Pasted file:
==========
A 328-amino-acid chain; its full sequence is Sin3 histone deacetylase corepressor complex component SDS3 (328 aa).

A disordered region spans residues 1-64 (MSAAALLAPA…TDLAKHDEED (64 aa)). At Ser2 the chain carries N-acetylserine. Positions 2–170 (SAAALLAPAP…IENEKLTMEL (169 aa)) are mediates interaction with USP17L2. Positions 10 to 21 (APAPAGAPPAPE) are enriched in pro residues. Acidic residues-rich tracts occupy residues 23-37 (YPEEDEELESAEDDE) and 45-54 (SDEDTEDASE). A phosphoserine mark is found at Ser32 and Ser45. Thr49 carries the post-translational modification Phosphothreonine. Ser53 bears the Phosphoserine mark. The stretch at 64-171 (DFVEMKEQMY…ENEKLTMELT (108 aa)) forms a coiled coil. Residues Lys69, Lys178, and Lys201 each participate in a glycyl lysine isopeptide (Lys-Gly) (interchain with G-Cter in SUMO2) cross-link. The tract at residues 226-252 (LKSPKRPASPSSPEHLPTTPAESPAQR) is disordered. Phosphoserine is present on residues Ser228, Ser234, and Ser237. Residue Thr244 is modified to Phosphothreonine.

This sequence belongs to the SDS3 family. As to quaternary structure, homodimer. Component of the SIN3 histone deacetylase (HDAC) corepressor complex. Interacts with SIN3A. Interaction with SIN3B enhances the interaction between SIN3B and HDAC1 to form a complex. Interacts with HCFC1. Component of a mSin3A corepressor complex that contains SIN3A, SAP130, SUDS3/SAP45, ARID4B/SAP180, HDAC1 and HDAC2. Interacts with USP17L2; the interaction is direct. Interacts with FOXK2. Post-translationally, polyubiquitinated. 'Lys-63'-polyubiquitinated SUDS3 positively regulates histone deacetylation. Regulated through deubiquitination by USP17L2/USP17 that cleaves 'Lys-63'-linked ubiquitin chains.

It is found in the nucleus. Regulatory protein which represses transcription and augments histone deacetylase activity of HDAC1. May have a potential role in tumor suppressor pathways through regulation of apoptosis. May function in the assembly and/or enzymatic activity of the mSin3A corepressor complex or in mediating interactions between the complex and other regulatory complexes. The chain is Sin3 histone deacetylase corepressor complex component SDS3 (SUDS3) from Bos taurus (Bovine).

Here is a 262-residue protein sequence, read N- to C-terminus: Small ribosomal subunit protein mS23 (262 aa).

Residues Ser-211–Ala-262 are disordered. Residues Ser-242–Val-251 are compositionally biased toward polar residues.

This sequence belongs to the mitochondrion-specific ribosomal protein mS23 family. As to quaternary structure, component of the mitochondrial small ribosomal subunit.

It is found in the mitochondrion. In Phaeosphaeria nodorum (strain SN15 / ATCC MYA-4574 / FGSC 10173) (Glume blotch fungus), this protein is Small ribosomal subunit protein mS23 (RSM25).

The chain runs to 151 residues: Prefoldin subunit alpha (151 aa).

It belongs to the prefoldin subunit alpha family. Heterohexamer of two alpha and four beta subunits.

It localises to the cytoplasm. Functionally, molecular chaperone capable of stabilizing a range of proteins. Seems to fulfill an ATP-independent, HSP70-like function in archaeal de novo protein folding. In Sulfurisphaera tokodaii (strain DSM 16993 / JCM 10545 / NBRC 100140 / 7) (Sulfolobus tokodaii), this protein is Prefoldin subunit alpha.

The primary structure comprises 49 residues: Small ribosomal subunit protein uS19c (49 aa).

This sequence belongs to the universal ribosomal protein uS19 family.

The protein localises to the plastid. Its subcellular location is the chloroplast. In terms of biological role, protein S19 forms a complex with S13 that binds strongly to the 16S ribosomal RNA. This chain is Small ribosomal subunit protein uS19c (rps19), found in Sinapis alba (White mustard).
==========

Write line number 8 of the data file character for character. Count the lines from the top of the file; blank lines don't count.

It is found in the mitochondrion. In Phaeosphaeria nodorum (strain SN15 / ATCC MYA-4574 / FGSC 10173) (Glume blotch fungus), this protein is Small ribosomal subunit protein mS23 (RSM25).